If you’ve ever had that dream of acquiring your own boat and sailing away to explore the world, its exotic locations, different cultures, climates, flora and fauna and the freedom to do it in your own time. There’s no time like the present – so get the ball rolling.
Like achieving many dreams money can be an obstacle. But remember, there’s a large community of people out there (American mostly) who have disposable income, in many cases sacks full of disposable money and their desire is to partake of the hedonistic lifestyle – and that often includes yachting. For you, the dreamer, it’s time to take advantage of this treasure trove.
The answer is to get a job on a megayacht as a crew. Why? Even as a mere deck hand you can save at least 20K a year because the tips are almost guaranteed to give you a thou per charter and most megayachts will do at least 20 charters a year. You get free board and lodging and the food isn’t bad. The work is easy although boring and you have to kowtow to privileged people – they want it NOW and they want it perfect. But bowing and scraping in exchange for a bag full of cash should be bearable and it will give you the first step towards fulfilling your dream.
Besides saving 60K in three years you will have done the necessary ‘sea time’ to get a basic license. But more important is that you will have learned some seamanship and had a chance to scout out great cruising spots. Also, for about 25K or even less you will be able to buy a used cruising boat, move aboard and begin the journey to a cruising lifestyle. Most important is that fixing up an old boat will give you unparalleled knowledge to keep you going in times of emergency – there are no plumbers in the middle of the ocean.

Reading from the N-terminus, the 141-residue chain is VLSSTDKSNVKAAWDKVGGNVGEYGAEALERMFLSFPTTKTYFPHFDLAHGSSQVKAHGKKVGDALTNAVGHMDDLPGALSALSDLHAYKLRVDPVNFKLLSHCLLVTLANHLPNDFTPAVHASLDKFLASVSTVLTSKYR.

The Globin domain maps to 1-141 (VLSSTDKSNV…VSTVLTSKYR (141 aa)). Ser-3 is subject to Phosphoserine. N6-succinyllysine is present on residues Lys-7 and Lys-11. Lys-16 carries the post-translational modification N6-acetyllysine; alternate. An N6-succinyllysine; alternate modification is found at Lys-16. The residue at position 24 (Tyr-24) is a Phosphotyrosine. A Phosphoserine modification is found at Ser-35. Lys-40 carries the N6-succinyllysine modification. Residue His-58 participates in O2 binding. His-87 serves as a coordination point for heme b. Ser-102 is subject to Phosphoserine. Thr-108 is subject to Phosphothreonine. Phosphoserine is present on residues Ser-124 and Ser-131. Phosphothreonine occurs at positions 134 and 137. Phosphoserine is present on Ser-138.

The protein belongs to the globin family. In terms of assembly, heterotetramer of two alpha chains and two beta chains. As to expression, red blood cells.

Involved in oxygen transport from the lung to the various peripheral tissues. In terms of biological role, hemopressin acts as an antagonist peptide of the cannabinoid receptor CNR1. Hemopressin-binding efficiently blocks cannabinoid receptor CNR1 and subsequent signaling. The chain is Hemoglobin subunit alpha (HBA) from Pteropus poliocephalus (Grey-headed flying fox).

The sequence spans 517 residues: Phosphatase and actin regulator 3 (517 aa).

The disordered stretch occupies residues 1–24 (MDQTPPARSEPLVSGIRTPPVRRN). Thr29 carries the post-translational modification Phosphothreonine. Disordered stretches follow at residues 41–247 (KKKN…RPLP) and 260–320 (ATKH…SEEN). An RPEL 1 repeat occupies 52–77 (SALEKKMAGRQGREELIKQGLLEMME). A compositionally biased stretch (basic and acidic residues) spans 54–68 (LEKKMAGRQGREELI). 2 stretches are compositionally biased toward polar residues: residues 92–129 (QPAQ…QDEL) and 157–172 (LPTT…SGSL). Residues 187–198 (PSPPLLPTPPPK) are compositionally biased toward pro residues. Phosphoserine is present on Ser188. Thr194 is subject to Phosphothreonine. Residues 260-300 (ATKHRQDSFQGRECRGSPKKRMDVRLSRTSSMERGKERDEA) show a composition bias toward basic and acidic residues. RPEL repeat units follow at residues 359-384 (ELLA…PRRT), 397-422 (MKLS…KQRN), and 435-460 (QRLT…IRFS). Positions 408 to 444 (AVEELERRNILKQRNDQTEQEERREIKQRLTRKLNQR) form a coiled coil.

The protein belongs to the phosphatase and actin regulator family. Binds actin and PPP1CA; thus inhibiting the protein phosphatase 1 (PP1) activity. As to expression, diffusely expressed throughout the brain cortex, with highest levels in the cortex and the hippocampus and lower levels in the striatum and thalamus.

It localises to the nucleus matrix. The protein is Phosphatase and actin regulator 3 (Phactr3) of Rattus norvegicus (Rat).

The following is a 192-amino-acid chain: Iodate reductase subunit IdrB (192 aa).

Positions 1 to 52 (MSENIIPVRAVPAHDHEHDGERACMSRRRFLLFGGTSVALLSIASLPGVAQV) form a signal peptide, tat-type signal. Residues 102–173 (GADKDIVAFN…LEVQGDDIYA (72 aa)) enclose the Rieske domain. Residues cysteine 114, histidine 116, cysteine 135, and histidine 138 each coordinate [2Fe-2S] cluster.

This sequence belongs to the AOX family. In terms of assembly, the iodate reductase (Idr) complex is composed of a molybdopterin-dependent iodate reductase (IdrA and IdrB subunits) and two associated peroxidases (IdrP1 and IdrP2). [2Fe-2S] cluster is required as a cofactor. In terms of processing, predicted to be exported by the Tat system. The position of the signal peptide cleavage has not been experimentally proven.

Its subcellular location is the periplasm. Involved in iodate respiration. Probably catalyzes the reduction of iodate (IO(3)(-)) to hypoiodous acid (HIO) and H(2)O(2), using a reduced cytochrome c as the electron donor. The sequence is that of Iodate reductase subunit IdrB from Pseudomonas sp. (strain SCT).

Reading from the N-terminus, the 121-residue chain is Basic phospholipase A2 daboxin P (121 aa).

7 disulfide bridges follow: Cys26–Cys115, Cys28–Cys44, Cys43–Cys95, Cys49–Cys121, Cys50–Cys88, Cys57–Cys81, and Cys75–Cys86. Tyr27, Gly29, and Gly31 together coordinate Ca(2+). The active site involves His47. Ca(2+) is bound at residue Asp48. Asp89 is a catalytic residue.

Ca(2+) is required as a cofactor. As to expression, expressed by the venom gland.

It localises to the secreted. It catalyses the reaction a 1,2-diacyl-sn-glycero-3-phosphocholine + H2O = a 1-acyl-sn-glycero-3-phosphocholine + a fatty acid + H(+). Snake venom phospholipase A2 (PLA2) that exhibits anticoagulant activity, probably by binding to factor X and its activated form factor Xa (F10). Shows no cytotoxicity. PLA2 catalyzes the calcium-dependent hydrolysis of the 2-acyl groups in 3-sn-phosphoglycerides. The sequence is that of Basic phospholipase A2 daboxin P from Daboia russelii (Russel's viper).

Charlie has several friends who bought old boats and over several years managed to get them into ship shape condition and lived their dream. One bought a derelict steel boat – it was only 28-ft, a manageable size – don’t forget size has little to do with seaworthiness. He learned welding, woodworking, fiber glassing and sail making. He re-rigged the boat with galvanized telephone pole wire, threw out the rusted old motor and built a new cockpit with tons of space underneath. He learned basic navigation, bought an RDF (Radio Direction Finder) and convinced the prettiest girl on the dock to go with him. He cruised up and down the island chain of the Eastern Caribbean, catching fish, eating tropical fruits and bathing under fresh waterfalls.
Charlie’s biggest hero (heroine really) is Shirlz on Speedwell of Hong Kong. She bought a derelict boat, a Vertue 25 in South Africa, fixed it up and set off across the Atlantic. That was 20 years ago. In Brazil she was so impressed by a friend’s junk rig she was persuaded to install one on Speedwell. She made the sail herself and, with help, stepped a new mast. She has never looked back.
Shirlz and Speedwell are now in Lombok in the Indonesian archipelago. She has always been inspired by the KISS principle (Keep it Simple Stupid). Navigation is done with Navionics on a tablet and a weather app on a small shortwave radio that interfaces on the small screen. She is full of praise for her Navik wind vane.
Shirley’s sailing adventures continue. She has voyaged extensively throughout the Caribbean, Brazil, Argentina, the US east coast, Bermuda, the Azores, Central America and the Pacific single handed.
“My cruising years have been the happiest times of my life.” She says, Now, in her mid-70s she has no plans to change her lifestyle.
Julian Putley is the author of The Drinking Man’s Guide to the BVI; Sunfun Calypso; and Sunfun Gospel.